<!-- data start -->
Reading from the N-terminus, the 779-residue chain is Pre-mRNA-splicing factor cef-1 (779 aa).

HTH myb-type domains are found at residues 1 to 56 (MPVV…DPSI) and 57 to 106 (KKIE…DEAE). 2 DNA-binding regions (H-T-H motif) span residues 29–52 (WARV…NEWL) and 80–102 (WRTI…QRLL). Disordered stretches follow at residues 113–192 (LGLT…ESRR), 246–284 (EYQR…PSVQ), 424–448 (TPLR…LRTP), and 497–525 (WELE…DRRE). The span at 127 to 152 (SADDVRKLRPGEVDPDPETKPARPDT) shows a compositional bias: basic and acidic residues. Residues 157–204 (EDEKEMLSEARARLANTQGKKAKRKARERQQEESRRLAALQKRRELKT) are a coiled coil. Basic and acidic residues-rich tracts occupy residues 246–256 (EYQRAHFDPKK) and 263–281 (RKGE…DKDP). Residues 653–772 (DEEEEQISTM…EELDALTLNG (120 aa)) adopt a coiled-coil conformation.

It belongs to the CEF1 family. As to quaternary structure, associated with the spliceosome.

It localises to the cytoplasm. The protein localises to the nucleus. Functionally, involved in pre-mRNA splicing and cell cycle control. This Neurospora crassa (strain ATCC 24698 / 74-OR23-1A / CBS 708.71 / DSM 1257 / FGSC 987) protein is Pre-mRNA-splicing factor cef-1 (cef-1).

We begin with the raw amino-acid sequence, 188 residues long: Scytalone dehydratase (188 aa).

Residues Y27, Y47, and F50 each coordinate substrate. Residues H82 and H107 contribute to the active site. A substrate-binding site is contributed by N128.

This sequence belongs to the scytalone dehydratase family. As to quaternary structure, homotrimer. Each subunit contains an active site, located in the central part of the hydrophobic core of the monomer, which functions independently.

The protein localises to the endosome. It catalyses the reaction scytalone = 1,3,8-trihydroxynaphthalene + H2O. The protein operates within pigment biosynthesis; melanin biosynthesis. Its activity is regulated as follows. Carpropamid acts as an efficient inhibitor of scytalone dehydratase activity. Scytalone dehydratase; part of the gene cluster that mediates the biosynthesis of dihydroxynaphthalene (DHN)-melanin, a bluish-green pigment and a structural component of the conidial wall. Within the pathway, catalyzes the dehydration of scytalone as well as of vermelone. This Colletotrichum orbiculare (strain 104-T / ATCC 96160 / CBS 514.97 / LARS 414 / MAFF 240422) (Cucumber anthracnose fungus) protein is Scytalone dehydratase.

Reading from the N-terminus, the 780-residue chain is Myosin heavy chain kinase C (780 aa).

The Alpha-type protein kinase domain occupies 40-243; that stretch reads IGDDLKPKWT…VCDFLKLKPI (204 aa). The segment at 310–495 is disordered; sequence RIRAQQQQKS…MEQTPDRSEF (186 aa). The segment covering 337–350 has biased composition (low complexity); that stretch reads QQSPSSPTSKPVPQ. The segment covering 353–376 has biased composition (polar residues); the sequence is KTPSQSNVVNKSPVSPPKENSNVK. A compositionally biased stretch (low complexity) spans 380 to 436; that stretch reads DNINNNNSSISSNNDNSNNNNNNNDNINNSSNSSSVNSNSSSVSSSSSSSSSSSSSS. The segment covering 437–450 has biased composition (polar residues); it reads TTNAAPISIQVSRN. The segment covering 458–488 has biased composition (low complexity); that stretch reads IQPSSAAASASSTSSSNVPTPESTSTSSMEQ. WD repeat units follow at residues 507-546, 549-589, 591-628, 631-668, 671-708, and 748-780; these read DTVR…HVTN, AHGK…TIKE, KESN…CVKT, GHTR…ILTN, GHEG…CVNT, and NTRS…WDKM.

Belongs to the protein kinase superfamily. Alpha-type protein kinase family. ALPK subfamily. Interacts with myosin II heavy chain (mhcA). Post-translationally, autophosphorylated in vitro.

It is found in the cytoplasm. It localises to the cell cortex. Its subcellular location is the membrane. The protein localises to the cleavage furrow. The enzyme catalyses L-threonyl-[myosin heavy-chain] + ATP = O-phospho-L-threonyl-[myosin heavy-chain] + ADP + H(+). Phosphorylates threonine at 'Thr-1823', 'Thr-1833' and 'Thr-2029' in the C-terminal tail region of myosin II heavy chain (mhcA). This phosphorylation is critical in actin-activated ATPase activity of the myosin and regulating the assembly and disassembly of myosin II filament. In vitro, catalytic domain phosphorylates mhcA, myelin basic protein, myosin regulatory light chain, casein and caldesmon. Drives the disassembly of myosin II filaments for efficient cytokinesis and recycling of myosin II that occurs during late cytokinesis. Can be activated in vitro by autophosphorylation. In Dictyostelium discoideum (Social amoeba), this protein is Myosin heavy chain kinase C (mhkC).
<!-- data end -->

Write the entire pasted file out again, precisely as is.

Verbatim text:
Reading from the N-terminus, the 779-residue chain is Pre-mRNA-splicing factor cef-1 (779 aa).

HTH myb-type domains are found at residues 1 to 56 (MPVV…DPSI) and 57 to 106 (KKIE…DEAE). 2 DNA-binding regions (H-T-H motif) span residues 29–52 (WARV…NEWL) and 80–102 (WRTI…QRLL). Disordered stretches follow at residues 113–192 (LGLT…ESRR), 246–284 (EYQR…PSVQ), 424–448 (TPLR…LRTP), and 497–525 (WELE…DRRE). The span at 127 to 152 (SADDVRKLRPGEVDPDPETKPARPDT) shows a compositional bias: basic and acidic residues. Residues 157–204 (EDEKEMLSEARARLANTQGKKAKRKARERQQEESRRLAALQKRRELKT) are a coiled coil. Basic and acidic residues-rich tracts occupy residues 246–256 (EYQRAHFDPKK) and 263–281 (RKGE…DKDP). Residues 653–772 (DEEEEQISTM…EELDALTLNG (120 aa)) adopt a coiled-coil conformation.

It belongs to the CEF1 family. As to quaternary structure, associated with the spliceosome.

It localises to the cytoplasm. The protein localises to the nucleus. Functionally, involved in pre-mRNA splicing and cell cycle control. This Neurospora crassa (strain ATCC 24698 / 74-OR23-1A / CBS 708.71 / DSM 1257 / FGSC 987) protein is Pre-mRNA-splicing factor cef-1 (cef-1).

We begin with the raw amino-acid sequence, 188 residues long: Scytalone dehydratase (188 aa).

Residues Y27, Y47, and F50 each coordinate substrate. Residues H82 and H107 contribute to the active site. A substrate-binding site is contributed by N128.

This sequence belongs to the scytalone dehydratase family. As to quaternary structure, homotrimer. Each subunit contains an active site, located in the central part of the hydrophobic core of the monomer, which functions independently.

The protein localises to the endosome. It catalyses the reaction scytalone = 1,3,8-trihydroxynaphthalene + H2O. The protein operates within pigment biosynthesis; melanin biosynthesis. Its activity is regulated as follows. Carpropamid acts as an efficient inhibitor of scytalone dehydratase activity. Scytalone dehydratase; part of the gene cluster that mediates the biosynthesis of dihydroxynaphthalene (DHN)-melanin, a bluish-green pigment and a structural component of the conidial wall. Within the pathway, catalyzes the dehydration of scytalone as well as of vermelone. This Colletotrichum orbiculare (strain 104-T / ATCC 96160 / CBS 514.97 / LARS 414 / MAFF 240422) (Cucumber anthracnose fungus) protein is Scytalone dehydratase.

Reading from the N-terminus, the 780-residue chain is Myosin heavy chain kinase C (780 aa).

The Alpha-type protein kinase domain occupies 40-243; that stretch reads IGDDLKPKWT…VCDFLKLKPI (204 aa). The segment at 310–495 is disordered; sequence RIRAQQQQKS…MEQTPDRSEF (186 aa). The segment covering 337–350 has biased composition (low complexity); that stretch reads QQSPSSPTSKPVPQ. The segment covering 353–376 has biased composition (polar residues); the sequence is KTPSQSNVVNKSPVSPPKENSNVK. A compositionally biased stretch (low complexity) spans 380 to 436; that stretch reads DNINNNNSSISSNNDNSNNNNNNNDNINNSSNSSSVNSNSSSVSSSSSSSSSSSSSS. The segment covering 437–450 has biased composition (polar residues); it reads TTNAAPISIQVSRN. The segment covering 458–488 has biased composition (low complexity); that stretch reads IQPSSAAASASSTSSSNVPTPESTSTSSMEQ. WD repeat units follow at residues 507-546, 549-589, 591-628, 631-668, 671-708, and 748-780; these read DTVR…HVTN, AHGK…TIKE, KESN…CVKT, GHTR…ILTN, GHEG…CVNT, and NTRS…WDKM.

Belongs to the protein kinase superfamily. Alpha-type protein kinase family. ALPK subfamily. Interacts with myosin II heavy chain (mhcA). Post-translationally, autophosphorylated in vitro.

It is found in the cytoplasm. It localises to the cell cortex. Its subcellular location is the membrane. The protein localises to the cleavage furrow. The enzyme catalyses L-threonyl-[myosin heavy-chain] + ATP = O-phospho-L-threonyl-[myosin heavy-chain] + ADP + H(+). Phosphorylates threonine at 'Thr-1823', 'Thr-1833' and 'Thr-2029' in the C-terminal tail region of myosin II heavy chain (mhcA). This phosphorylation is critical in actin-activated ATPase activity of the myosin and regulating the assembly and disassembly of myosin II filament. In vitro, catalytic domain phosphorylates mhcA, myelin basic protein, myosin regulatory light chain, casein and caldesmon. Drives the disassembly of myosin II filaments for efficient cytokinesis and recycling of myosin II that occurs during late cytokinesis. Can be activated in vitro by autophosphorylation. In Dictyostelium discoideum (Social amoeba), this protein is Myosin heavy chain kinase C (mhkC).